How AI Can Contribute To A Sustainable Energy Supply

How AI Can Contribute To A Sustainable Energy Supply

In combination with other technologies, artificial intelligence (AI) can contribute to a climate-friendly and efficient energy supply. With the change in our energy systems from large nuclear and coal-fired power plants to many small photovoltaic and wind power plants, distributed structures that require increasingly decentralized control are emerging. Another challenge when expanding renewable energy sources: The weather significantly impacts energy generation, so more excellent systems’ flexibility is needed. With the help of AI systems, we can meet the new requirements in our energy system.

Our energy systems are undergoing a change that is accompanied by increasing complexity. The coordination of energy generation and consumption can only be successful in the future if the designs are entirely digitized. The energy research department of the Oldenburg IT institute OFFIS is researching how digitization and AI systems can make our energy systems more efficient and resilient.

For example, AI machine learning methods can be used to evaluate weather data. Based on this data, forecasts for the feed-in of weather-dependent consumers can then be made. Such a forecast can then be used to adjust the generation and consumption of other assets to avoid curtailment and thus maximize the use of green electricity. In its white paper “Sustainable business models with artificial intelligence” and on its AI map, the platform learning systems show further practical examples of how safe and efficient management of power grids is made possible by AI-based predictions. 

New Challenges In The Sustainable Power Grid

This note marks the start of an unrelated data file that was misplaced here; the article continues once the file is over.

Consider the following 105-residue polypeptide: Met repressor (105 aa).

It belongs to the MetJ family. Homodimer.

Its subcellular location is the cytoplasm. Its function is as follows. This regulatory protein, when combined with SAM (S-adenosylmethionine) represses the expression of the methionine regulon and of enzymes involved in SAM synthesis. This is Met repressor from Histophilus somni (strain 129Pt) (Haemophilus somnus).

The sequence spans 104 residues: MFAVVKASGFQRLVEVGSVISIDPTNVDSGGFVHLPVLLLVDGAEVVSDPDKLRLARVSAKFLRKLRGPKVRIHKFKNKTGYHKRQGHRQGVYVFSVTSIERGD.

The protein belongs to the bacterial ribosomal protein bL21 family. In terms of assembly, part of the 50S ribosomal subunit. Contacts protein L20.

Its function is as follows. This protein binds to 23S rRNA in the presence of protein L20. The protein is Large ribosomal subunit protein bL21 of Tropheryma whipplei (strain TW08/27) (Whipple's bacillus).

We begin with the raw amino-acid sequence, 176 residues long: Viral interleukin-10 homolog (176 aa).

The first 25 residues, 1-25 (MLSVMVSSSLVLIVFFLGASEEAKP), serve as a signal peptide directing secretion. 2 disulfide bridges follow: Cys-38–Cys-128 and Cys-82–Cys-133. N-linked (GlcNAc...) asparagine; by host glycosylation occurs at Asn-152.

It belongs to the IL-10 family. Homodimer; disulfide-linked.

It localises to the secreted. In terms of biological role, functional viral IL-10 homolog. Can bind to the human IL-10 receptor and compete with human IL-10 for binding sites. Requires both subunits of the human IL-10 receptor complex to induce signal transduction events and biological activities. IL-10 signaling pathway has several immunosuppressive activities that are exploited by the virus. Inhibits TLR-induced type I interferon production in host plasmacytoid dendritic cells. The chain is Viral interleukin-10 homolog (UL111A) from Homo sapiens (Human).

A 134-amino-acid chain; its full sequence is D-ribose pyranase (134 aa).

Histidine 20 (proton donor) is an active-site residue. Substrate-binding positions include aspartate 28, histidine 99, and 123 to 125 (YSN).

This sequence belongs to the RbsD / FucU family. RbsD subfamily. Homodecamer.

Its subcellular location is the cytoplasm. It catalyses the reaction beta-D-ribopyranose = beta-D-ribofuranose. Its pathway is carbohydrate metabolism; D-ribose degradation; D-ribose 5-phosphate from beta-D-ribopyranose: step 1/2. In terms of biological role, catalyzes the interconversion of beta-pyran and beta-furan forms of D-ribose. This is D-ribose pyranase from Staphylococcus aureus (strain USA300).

While large power generation plants, such as nuclear and coal-fired, are connected to high and extra-high voltage grids, decentralized power generation from renewable energies occurs at lower voltage levels in the distribution grids. As a result, the distribution grids are currently being used in a way they were not designed for. There is little measurement and sensor technology on the lower network levels for monitoring the operating status. So far, the mathematical design of the operation was sufficient since the energy from the central power plants was routed to the consumers from top to bottom, and no feed-ins took place. Electric vehicles, for example, now pose a problem for the grids since their high consumption adds to the unpredictable feed-ins. In order to be able to recognize and prevent impending overloads of network elements in good time, the distribution networks’ status must be transparent. However, the vast expansion of sensors in the distribution grids is considered uneconomical. AI systems can make a significant contribution here. With neural networks based on the AI ​​method of deep learning, the network states can be predicted more reliably and precisely, even if there is no comprehensive knowledge of the respective power supply.